The Design for Learning Team is teaching participants how to design instruction and teach online, with opportunities to practice teaching online. Our learners are working in 2 cohorts. The first cohort began working September 1, 2015 and the second cohort began working February 1, 2016. We have selected participants from all types of libraries, subject specializations, and library experience levels. Our next phase is the development of a “MOOC” version that will allow self-selected, self-paced experience in the program.
This is a guest post from scholarship recipient Tara Malone, a member of the Design for Learning community who attended the annual meeting of the South Central Chapter of the Medical Library Association in Galveston, Texas.
From Oct. 21 to 25, I attended the annual meeting of the South Central Chapter of the Medical Library Association (SCC/MLA). The meeting took place in Galveston, TX, and I am so grateful for the D4L scholarship that allowed me not only to attend, but to fully participate. I had previously attended a meeting of the SCC/MLA in Little Rock 2015, and this experienced impressed upon me how valuable small, regional conferences can be. Because of the D4L Scholarship, I was able to build on relationships established at last year’s conference, as well as begin to nurture new connections. This is especially vital as someone who works in health information outreach. The states in the South Central Region—Arkansas, Louisiana, New Mexico, Oklahoma, and Texas—all face a large number of health challenges, and it is essential for medical librarians to connect and collaborate in order to help address the rampant health disparities in our region. Not only was I able to learn from my fellow librarians in the SCC region, but I also was able to do so in a non-intimidating, welcoming conference environment, which can be a big deal to someone as new to the profession as I am.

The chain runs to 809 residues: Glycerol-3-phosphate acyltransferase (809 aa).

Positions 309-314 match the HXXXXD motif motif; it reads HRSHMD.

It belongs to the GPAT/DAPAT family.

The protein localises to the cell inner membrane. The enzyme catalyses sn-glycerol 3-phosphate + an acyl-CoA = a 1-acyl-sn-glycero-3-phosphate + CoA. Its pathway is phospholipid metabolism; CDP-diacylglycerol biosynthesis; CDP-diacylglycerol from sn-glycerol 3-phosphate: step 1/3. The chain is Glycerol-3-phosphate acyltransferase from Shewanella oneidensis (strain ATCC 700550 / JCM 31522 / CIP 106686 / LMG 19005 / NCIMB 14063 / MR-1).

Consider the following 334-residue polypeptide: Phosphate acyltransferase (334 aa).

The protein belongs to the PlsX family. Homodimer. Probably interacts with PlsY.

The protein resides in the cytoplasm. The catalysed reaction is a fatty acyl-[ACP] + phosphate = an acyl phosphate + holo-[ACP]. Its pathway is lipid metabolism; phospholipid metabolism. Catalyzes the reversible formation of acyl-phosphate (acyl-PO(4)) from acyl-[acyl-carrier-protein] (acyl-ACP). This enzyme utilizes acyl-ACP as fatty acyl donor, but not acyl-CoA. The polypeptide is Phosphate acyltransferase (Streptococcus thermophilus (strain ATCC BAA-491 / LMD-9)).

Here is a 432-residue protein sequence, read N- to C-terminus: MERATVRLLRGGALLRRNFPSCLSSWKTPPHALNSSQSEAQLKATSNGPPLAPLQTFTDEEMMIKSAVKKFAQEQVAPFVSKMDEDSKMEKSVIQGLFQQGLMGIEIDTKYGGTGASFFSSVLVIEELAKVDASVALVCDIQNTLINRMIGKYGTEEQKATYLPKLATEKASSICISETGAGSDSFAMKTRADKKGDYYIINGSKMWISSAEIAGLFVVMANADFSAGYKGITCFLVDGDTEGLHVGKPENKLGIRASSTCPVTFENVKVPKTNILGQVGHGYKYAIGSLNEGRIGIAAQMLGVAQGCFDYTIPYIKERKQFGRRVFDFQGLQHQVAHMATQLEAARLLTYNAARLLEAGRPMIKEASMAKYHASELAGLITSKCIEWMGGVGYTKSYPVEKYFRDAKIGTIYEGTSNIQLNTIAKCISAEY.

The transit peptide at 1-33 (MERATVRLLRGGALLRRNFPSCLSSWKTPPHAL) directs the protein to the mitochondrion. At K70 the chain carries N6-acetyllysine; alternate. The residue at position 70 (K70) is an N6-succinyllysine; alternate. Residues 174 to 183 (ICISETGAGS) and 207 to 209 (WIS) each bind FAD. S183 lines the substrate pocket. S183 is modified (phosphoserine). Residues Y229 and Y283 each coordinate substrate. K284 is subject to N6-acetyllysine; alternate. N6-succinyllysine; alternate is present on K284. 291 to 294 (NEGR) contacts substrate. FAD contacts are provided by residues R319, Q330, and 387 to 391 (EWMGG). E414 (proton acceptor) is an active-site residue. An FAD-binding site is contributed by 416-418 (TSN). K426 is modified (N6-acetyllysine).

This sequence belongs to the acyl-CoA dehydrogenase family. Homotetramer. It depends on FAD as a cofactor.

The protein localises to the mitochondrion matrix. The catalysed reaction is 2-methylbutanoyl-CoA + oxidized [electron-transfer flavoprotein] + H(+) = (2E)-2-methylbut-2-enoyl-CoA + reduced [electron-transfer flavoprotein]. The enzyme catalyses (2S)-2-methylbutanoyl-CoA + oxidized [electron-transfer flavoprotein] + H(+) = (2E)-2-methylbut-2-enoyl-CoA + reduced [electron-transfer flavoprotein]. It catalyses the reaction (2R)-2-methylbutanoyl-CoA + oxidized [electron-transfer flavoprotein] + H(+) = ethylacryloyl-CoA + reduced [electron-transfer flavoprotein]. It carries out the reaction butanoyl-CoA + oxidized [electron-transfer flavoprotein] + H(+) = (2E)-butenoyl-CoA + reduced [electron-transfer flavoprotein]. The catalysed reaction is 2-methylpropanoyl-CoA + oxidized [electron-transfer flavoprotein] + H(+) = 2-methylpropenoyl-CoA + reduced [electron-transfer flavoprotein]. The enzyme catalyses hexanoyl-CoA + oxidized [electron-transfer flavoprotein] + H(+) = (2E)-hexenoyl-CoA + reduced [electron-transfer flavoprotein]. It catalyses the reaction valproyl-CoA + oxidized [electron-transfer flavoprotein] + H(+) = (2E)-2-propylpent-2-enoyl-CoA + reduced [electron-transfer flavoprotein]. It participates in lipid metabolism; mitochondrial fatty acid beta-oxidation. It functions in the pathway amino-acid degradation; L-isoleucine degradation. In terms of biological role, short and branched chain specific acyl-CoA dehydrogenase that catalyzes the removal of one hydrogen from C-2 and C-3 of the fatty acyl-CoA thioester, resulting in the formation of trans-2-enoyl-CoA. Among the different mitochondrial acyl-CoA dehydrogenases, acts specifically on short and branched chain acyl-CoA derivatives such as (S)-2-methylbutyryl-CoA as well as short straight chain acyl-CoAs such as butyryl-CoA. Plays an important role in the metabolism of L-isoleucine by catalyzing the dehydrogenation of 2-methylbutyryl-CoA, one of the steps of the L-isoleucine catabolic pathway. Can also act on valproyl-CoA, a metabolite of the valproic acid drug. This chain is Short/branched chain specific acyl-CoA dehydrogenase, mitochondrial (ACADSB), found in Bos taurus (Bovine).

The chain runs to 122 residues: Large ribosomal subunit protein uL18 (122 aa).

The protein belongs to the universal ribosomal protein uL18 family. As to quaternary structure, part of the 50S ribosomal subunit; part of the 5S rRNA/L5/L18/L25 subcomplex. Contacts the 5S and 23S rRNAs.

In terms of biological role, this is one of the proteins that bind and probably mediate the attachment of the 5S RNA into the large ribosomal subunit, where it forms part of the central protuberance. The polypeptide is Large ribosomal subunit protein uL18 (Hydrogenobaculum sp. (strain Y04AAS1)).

I was fortunate enough to take part in many conference activities. Colleagues from my department and I offered a well attended continuing education course on active learning techniques, from which we learned a lot as well. I also was able to present one of our department’s conference papers, which discussed the challenges and opportunities of using the NIHSeniorHealth Toolkit for Trainers to teach older adults in public libraries about how to find and apply accurate, understandable online health information. Another colleague from my department presented our paper about our experiences using peer learning to teach database searching in our department. So as might be obvious, it was a busy meeting—so busy that even though the beach was across the street, I only got to go for about 20 minutes!
In addition to connecting with others and getting to both teach and learn, I was really impressed and informed by the speakers at the conference. Two of the speakers were from the Galveston National Laboratory at the University of Texas Medical Branch, one of only a handful of Biosafety Level 4 labs in the country. Dr. Joan Nichols, associate director of the lab, provided some truly awe-inspiring insight into how her group is bioengineering lungs for transplantation and the teamwork that made it possible. Dr. David Niesel provided another fascinating (if terrifying) talk on the ongoing fight against infectious disease and bioterrorism.